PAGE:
Most people don’t realize it, but they adhere to a system of need fulfillment every day. What do I need to get through today? And then tomorrow? Abraham Maslow, an American psychologist (1908-1970) observed a pyramid of needs in the human condition. We are all subject to certain needs and wants, and go about our daily lives in pursuit of those things, and in a specific order or “hierarchy”.
Maslow’s hierarchy is taught as part of a professional bill collectors national certification through ACA International. It’s important we understand the needs and motivations in real-time of the people we are talking to and trying to negotiate payment plans with. Without getting too detailed here, Maslow’s Hierarchy goes like this:
At the bottom are PHYSICAL NEEDS. Food, water, shelter, and the necessity for life. Maslow purposed that people can’t deal with other issues in life unless they feel confident in these. The next level is the need for SAFETY. If a person feels threatened, by physical harm or in this context that they could be evicted from their home,or lose their job tomorrow, they are not going to negotiate on past-due bills. The middle level is SOCIAL needs, or the need to belong. People need to be part of something larger than themselves, and until they can see themselves feeling comfortable in their surroundings, having basic needs met, and feeling somewhat secure about tomorrow, we can’t really negotiate on past-due bills.
The top two tiers, SELF-ESTEEM and SELF ACTUATION, are where bill collectors are able to functionally work with people to get their debts paid. Well, that’s what we have been taught for over 50 years. In the circles of bill collectors I frequent, I can say this is no longer the case!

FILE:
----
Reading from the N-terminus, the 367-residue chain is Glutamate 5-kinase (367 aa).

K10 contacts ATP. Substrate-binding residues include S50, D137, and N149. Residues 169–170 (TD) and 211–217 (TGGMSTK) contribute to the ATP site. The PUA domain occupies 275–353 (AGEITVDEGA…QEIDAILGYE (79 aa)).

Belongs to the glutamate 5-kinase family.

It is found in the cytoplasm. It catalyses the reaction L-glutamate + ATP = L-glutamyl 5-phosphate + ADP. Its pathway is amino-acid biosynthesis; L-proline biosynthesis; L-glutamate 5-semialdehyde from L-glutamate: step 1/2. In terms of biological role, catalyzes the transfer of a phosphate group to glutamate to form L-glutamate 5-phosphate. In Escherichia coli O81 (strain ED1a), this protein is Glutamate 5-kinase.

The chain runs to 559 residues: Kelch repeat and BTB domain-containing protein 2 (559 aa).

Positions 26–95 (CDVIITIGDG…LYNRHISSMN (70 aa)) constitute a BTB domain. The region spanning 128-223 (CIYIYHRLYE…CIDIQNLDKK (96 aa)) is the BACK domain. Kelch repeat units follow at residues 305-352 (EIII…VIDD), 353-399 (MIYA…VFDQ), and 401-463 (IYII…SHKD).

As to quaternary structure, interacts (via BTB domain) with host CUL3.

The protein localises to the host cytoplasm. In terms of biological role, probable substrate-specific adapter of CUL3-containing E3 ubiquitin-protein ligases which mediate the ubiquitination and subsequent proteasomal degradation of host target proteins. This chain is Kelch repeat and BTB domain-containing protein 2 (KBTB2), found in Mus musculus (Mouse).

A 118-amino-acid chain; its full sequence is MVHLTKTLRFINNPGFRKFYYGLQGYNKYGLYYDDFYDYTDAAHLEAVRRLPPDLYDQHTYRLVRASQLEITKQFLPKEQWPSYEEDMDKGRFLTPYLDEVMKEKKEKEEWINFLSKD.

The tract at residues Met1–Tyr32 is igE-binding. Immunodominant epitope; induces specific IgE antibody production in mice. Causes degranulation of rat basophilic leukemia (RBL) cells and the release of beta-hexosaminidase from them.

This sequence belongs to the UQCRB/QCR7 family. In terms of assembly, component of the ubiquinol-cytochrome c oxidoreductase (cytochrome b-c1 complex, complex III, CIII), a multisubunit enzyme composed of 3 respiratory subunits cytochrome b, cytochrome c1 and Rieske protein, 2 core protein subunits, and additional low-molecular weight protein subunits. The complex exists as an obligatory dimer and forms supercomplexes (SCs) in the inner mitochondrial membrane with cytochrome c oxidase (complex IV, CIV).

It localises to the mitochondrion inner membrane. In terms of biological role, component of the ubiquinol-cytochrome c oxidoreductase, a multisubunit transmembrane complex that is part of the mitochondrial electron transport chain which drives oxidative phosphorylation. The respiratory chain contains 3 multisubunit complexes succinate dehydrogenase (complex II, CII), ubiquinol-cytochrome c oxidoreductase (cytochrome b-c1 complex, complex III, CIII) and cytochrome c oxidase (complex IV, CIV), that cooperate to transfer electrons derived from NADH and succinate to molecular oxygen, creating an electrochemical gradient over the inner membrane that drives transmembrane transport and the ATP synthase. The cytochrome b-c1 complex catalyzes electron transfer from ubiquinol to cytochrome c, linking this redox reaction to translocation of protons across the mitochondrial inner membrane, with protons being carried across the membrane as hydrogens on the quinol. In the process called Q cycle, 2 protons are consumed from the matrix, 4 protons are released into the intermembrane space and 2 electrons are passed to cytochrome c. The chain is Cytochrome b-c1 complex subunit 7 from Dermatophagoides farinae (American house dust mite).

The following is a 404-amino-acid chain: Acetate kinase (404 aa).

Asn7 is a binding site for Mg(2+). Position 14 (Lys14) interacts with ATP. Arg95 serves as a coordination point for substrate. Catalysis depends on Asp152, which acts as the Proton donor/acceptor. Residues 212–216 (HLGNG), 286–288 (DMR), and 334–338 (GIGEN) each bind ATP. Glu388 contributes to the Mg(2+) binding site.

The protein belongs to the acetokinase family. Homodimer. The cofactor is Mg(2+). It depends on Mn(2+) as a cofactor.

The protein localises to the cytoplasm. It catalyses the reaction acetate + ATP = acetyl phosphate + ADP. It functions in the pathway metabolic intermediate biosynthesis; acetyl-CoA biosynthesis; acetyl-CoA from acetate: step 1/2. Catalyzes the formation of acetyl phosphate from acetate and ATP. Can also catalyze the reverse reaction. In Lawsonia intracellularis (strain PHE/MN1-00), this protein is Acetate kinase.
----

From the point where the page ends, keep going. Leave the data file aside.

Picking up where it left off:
Instead of seeing the majority of people concerned with things like food and shelter and a job before they worry about paying bills, we see a new list of items that have become non-negotiable for the average American in debt. TV used to top that list. People just won’t forgo cable or satellite TV no matter how much it costs. They will let us garnish their wages before they go without TV. The new Top-of-the-List item is cell phones. People will not give up a family cell phone plan as it may embarrass their children to be the only ones at school without a phone, or texting, or Internet service, etc. And now we see people talking about the tattoos they want instead of paying their bills.
Oh sure, the list of items can go on to things like drive-through coffee, gambling, jewelry, hair and nails, pets, and so forth. And no doubt if we look at the average debtor’s finances there are plenty of areas to cut back or change priorities. But TV and cell phones are NOT up for discussion. And this is the change. People do not connect the fact they are spending their money on non-essential items with the need to pay their debts. There is no shame is standing in our office with recently done nails, a Starbucks in one hand and smart phone in the other, driving a newer car, and then pleading poverty that the $25 payment is “all we can afford”. In the old days, people used to know they were lying to you by saying the “check’s in the mail”. Today, people don’t realize how much money in their budget they have placed into their own “necessity” list, when it really isn’t necessary.
I could tell you story after story of people who can’t see all the money they have, but are spending on other things instead of their bills. There is one word that has come to codify this new Hierarchy in America; Entitled. I teach collection classes to people all across the country, and this word has come up EVERY time we talk about priorities and spending and paying debts. What would Maslow say today?